A balanced appraisal of the war in Kosovo must account not only for its accomplishments, such as avoiding civilian casualties, but also for its shortcomings in planning and execution. For example, the targeting process was ineffective, command and control arrangements were complicated, and suppression of enemy air defense was not thoroughly carried out. In addition, the Alliance strategy of ruling out a ground invasion and only gradually escalating air strikes, though politically understandable, likely convinced Milosevic that he could ride out the assault. The campaign also highlighted the need for a larger inventory of precision-guided munitions and for other aircraft that can deliver accurate munitions irrespective of bad weather. Airpower prevailed in Kosovo despite a risk-averse U.S. leadership and the difficulties of coalition operations. But the incrementalism of the campaign involved a potential price for questionable gain: It risked frittering away the hard-earned reputation of effectiveness that U.S. airpower had finally earned in Desert Storm. Airpower is a vital instrument of force employment in joint warfare, but it can never be more effective that the strategy it supports.
Originally published in: Joint Force Quarterly, v. 30, Spring 2002, pp. 12-19.
This report is part of the RAND Corporation Reprint series. The Reprint was a product of the RAND Corporation from 1992 to 2011 that represented previously published journal articles, book chapters, and reports with the permission of the publisher. RAND reprints were formally reviewed in accordance with the publisher's editorial policy and compliant with RAND's rigorous quality assurance standards for quality and objectivity. For select current RAND journal articles, see External Publications.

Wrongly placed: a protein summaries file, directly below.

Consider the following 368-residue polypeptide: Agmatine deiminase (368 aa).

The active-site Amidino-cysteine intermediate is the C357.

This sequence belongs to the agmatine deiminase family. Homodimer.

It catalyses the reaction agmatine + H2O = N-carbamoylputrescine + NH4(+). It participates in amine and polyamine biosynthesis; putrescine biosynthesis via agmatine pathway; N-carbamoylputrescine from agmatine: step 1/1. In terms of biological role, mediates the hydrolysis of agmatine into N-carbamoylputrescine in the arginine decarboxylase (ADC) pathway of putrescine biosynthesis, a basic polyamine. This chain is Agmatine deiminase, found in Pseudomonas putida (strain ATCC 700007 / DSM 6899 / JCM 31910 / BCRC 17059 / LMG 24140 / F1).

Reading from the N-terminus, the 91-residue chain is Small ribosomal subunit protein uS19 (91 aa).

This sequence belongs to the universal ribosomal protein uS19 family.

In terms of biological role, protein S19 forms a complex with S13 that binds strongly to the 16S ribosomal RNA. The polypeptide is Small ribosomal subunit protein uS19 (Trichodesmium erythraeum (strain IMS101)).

Our mission to help improve policy and decisionmaking through research and analysis is enabled through our core values of quality and objectivity and our unwavering commitment to the highest level of integrity and ethical behavior. To help ensure our research and analysis are rigorous, objective, and nonpartisan, we subject our research publications to a robust and exacting quality-assurance process; avoid both the appearance and reality of financial and other conflicts of interest through staff training, project screening, and a policy of mandatory disclosure; and pursue transparency in our research engagements through our commitment to the open publication of our research findings and recommendations, disclosure of the source of funding of published research, and policies to ensure intellectual independence. For more information, visit www.rand.org/about/research-integrity.
The RAND Corporation is a nonprofit institution that helps improve policy and decisionmaking through research and analysis. RAND's publications do not necessarily reflect the opinions of its research clients and sponsors.